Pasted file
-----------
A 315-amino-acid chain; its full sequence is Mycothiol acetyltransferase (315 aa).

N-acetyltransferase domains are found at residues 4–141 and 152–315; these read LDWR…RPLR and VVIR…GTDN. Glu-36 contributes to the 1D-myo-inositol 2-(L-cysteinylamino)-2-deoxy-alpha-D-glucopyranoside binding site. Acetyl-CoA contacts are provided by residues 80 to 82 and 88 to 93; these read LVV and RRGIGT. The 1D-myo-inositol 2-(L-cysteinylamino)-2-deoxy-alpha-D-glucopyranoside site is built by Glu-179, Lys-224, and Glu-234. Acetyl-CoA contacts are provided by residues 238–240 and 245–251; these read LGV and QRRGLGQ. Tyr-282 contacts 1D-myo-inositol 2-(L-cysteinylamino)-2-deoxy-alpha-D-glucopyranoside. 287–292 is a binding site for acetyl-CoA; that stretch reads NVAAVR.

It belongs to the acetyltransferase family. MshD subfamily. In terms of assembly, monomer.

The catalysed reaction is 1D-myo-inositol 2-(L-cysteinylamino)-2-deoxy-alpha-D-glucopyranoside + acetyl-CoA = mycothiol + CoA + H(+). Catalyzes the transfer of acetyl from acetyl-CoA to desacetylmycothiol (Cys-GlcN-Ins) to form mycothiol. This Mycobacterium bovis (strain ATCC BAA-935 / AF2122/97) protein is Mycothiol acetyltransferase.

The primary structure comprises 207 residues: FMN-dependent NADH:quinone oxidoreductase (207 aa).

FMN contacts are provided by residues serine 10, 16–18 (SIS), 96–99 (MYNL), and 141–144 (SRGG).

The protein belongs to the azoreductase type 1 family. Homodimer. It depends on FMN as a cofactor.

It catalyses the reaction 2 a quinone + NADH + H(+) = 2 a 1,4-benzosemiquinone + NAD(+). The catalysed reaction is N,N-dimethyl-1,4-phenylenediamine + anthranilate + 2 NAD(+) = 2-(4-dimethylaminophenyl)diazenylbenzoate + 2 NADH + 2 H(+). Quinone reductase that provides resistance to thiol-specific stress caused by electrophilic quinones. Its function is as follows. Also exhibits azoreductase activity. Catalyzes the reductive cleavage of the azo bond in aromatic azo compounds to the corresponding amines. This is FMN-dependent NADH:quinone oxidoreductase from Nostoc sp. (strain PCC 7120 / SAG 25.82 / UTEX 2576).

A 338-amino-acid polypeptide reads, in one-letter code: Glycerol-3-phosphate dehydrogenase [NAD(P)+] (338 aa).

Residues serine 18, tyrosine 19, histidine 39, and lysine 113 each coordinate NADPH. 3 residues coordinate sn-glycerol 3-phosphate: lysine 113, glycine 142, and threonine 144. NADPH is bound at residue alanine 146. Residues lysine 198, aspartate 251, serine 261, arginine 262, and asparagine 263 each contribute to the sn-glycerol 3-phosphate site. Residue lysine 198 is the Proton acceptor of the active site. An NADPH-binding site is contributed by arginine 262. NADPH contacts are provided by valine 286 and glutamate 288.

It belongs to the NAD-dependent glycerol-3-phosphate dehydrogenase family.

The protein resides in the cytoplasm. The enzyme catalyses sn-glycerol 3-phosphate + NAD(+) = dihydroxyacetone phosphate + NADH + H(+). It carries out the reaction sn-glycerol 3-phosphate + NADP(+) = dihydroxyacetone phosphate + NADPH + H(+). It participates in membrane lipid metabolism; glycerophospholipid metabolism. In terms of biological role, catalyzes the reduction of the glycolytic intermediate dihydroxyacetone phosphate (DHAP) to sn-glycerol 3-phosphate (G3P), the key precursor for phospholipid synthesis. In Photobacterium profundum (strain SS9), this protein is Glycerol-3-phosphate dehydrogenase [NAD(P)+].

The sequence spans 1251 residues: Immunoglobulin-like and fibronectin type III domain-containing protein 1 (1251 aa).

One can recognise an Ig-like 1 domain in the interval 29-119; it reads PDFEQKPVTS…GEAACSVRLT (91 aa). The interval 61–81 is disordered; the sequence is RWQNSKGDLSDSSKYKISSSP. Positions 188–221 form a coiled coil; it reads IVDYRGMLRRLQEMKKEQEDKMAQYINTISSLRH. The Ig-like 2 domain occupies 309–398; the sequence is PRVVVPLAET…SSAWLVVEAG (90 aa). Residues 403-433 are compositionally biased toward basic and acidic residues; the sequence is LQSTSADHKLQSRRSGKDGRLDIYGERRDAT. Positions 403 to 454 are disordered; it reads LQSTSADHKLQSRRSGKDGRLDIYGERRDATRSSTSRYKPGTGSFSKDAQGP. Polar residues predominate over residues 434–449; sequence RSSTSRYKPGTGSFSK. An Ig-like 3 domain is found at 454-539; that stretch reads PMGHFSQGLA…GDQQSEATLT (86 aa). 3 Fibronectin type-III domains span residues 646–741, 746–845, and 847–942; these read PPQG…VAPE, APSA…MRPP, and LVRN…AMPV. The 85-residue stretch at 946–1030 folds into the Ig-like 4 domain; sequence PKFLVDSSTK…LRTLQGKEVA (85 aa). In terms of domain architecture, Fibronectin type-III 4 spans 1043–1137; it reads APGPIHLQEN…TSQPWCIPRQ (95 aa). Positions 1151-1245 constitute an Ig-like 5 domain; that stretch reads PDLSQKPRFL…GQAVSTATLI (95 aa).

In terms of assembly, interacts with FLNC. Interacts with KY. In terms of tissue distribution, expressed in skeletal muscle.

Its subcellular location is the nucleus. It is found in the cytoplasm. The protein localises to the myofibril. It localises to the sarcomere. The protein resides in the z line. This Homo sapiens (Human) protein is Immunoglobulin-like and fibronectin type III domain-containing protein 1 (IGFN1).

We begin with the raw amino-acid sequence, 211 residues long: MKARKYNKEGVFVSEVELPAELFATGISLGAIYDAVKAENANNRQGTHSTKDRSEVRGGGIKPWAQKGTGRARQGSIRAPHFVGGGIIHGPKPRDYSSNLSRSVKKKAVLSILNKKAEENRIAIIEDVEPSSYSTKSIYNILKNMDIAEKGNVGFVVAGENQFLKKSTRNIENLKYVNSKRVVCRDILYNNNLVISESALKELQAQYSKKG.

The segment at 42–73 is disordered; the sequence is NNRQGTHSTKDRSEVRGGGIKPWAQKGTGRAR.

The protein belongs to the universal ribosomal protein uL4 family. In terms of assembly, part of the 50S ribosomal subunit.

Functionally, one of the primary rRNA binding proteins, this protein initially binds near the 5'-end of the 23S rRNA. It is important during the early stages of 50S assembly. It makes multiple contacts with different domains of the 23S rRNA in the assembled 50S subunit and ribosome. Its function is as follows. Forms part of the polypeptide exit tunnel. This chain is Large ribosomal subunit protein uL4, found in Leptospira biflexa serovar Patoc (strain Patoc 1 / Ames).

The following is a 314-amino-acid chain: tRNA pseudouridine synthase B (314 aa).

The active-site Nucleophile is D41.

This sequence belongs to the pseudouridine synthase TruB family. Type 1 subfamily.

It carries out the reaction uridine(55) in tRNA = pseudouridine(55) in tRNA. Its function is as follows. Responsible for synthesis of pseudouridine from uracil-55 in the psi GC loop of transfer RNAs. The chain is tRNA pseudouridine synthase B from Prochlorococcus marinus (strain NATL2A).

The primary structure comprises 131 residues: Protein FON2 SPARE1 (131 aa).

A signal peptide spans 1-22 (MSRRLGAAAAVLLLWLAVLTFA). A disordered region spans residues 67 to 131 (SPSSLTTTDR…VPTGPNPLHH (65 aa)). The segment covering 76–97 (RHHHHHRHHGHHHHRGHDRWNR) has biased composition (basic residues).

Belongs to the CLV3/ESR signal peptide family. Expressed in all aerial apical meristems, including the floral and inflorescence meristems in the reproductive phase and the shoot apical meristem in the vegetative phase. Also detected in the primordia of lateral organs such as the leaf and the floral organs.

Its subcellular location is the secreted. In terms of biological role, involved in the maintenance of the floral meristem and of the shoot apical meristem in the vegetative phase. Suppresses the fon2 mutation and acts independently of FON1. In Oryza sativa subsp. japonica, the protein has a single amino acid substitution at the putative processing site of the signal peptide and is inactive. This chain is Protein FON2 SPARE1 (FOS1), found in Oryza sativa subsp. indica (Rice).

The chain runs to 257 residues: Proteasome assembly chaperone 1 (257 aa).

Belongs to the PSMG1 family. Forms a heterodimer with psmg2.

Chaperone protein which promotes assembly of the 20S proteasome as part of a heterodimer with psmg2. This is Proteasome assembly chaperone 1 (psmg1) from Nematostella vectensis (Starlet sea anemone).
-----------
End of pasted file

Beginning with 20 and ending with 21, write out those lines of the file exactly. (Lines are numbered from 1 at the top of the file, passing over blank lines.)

Functionally, one of the primary rRNA binding proteins, this protein initially binds near the 5'-end of the 23S rRNA. It is important during the early stages of 50S assembly. It makes multiple contacts with different domains of the 23S rRNA in the assembled 50S subunit and ribosome. Its function is as follows. Forms part of the polypeptide exit tunnel. This chain is Large ribosomal subunit protein uL4, found in Leptospira biflexa serovar Patoc (strain Patoc 1 / Ames).

The following is a 314-amino-acid chain: tRNA pseudouridine synthase B (314 aa).